Companies selling functions offer the customer a "subscription", for example a function as a machine performs. Unlike the sale of traditional products, the supplier of the function pays for maintenance, service, spare parts etc at an agreed-upon level of availability and cost.The company makes money only when the machine is working. That places great demands on the company that provides the function.
– To provide a function means long contracts and customer relationships, says John Lindstrom. Then the sustainability aspects becomes especially important when repeated downtime has major consequences for both the supplier and the customer.
– For the company that delivers the function is sophisticated software that can be quickly adapted, for example to new laws, or adding new functionality and efficient service and support system for proactive maintenance, a large initial investment that contributes to eventually create a win-win situation, both for the customer and the supplier, says John Lindstrom.
Less risk, less responsibility and greater availability are the major benefits for customers buying a function. New business models makes it easier for the customer to focus on core business when the supplier has the responsibility for maintenance, service and update of the machine to optimize productivity.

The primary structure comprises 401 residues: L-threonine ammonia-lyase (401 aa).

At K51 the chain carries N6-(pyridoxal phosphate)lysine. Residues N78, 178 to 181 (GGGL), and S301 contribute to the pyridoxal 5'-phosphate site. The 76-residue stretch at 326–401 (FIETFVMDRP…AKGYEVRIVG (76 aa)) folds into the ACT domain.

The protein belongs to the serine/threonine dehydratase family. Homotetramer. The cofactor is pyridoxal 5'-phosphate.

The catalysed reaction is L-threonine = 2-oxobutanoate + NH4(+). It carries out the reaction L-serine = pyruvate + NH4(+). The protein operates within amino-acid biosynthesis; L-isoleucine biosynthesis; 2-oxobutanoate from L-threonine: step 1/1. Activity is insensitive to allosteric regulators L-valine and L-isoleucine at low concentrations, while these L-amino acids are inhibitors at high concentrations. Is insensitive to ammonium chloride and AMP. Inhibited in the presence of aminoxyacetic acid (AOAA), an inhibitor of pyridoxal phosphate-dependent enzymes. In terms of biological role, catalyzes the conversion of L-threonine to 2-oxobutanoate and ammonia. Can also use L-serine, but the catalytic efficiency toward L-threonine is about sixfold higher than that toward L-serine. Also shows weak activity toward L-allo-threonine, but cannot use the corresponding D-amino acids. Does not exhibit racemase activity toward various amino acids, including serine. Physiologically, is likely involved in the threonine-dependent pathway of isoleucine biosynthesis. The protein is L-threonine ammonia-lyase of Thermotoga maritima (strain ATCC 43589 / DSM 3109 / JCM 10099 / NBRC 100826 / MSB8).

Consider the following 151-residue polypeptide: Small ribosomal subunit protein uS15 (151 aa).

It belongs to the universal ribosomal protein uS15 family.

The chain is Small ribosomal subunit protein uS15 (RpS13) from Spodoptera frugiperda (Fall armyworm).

With less maintenance and increased durability follow higher safety, better working environment and safer working methods. When the supplier, or the consortium that delivers functionality, owns the machine there is also a growing potential for so-called downcycling, where replacement equipment can be reused by other customers with lower requirements.
In northern Europe the interest in functional products is growing when more companies take interest in new business models that are performance- and results-oriented.